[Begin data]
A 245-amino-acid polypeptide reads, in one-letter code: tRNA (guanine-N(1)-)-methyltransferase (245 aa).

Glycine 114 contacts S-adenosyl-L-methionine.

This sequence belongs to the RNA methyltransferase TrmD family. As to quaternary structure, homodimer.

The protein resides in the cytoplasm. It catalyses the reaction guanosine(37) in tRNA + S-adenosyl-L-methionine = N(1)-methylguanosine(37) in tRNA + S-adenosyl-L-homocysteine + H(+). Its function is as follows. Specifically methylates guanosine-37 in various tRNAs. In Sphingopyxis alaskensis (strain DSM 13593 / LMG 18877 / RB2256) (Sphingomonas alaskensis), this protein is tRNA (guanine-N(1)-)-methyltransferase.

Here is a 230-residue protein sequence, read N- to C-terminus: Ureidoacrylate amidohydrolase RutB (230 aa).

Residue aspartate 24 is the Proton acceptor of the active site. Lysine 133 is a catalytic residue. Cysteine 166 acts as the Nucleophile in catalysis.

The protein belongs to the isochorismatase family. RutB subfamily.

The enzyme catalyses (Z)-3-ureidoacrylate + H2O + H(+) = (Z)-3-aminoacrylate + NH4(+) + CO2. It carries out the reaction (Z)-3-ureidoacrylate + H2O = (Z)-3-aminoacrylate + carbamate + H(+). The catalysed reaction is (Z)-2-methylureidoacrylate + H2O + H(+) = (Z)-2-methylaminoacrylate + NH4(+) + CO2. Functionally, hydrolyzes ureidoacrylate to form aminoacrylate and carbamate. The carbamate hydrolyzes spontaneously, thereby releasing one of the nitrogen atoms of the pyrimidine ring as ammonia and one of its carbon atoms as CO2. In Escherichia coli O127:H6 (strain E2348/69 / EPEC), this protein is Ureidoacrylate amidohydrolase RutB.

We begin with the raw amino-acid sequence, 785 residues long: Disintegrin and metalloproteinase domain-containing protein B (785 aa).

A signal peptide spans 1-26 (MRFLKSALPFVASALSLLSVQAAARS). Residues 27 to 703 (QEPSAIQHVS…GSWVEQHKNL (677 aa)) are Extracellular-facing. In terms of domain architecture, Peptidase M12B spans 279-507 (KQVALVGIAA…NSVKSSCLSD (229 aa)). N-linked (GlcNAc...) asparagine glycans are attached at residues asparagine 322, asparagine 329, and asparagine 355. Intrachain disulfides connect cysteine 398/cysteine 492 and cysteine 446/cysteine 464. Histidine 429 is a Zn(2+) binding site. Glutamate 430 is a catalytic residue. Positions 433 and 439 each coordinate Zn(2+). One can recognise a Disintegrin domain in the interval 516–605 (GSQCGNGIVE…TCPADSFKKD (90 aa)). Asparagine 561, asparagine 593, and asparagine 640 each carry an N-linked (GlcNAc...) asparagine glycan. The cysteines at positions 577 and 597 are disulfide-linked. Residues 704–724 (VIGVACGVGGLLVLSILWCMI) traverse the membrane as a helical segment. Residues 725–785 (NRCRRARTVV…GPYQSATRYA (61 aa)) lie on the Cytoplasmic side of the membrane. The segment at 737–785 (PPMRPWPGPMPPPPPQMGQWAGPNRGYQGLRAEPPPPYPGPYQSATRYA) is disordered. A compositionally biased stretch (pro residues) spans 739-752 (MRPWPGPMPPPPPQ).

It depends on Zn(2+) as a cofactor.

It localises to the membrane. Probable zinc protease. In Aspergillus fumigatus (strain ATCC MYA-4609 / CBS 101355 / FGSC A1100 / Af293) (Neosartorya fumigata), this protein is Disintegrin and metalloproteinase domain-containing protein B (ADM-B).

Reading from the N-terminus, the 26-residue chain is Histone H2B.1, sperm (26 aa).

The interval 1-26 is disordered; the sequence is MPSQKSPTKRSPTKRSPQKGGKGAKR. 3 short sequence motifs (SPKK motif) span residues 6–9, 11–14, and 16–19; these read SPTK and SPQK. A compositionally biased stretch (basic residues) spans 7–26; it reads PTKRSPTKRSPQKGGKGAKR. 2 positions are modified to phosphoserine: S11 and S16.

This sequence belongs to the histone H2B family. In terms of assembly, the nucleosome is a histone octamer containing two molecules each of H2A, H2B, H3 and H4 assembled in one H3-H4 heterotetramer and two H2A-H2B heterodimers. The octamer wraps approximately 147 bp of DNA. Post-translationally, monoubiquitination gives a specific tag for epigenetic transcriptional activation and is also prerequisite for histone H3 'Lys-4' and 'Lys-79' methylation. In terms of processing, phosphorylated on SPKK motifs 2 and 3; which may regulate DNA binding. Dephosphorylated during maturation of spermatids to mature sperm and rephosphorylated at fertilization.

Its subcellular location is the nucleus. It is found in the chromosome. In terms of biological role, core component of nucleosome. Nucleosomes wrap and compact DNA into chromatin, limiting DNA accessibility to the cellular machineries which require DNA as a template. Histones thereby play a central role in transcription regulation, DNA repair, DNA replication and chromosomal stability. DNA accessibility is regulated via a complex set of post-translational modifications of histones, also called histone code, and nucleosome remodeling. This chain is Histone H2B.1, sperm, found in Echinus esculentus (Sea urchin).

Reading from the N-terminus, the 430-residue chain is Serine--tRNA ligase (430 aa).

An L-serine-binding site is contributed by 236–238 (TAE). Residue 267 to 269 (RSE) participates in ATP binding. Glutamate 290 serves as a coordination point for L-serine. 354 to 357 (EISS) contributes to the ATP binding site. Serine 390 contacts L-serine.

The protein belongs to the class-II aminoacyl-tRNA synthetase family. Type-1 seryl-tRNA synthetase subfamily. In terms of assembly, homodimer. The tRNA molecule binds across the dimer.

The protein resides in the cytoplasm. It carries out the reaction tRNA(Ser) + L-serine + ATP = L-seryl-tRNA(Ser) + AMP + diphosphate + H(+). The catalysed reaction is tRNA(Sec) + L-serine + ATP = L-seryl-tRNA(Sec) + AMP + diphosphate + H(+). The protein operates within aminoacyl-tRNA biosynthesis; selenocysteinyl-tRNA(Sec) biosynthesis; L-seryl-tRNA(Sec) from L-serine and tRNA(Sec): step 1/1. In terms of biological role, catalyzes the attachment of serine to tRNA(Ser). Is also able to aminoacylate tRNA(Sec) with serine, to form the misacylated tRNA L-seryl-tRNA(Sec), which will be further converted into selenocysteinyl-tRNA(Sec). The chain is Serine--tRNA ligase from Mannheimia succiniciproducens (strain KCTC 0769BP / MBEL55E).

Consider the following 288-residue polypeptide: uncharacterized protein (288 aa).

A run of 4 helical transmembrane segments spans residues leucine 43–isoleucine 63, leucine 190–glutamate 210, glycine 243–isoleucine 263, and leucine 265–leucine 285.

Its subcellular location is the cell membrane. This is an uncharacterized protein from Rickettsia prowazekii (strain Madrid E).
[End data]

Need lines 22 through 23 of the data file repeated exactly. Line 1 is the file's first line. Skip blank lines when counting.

A run of 4 helical transmembrane segments spans residues leucine 43–isoleucine 63, leucine 190–glutamate 210, glycine 243–isoleucine 263, and leucine 265–leucine 285.

Its subcellular location is the cell membrane. This is an uncharacterized protein from Rickettsia prowazekii (strain Madrid E).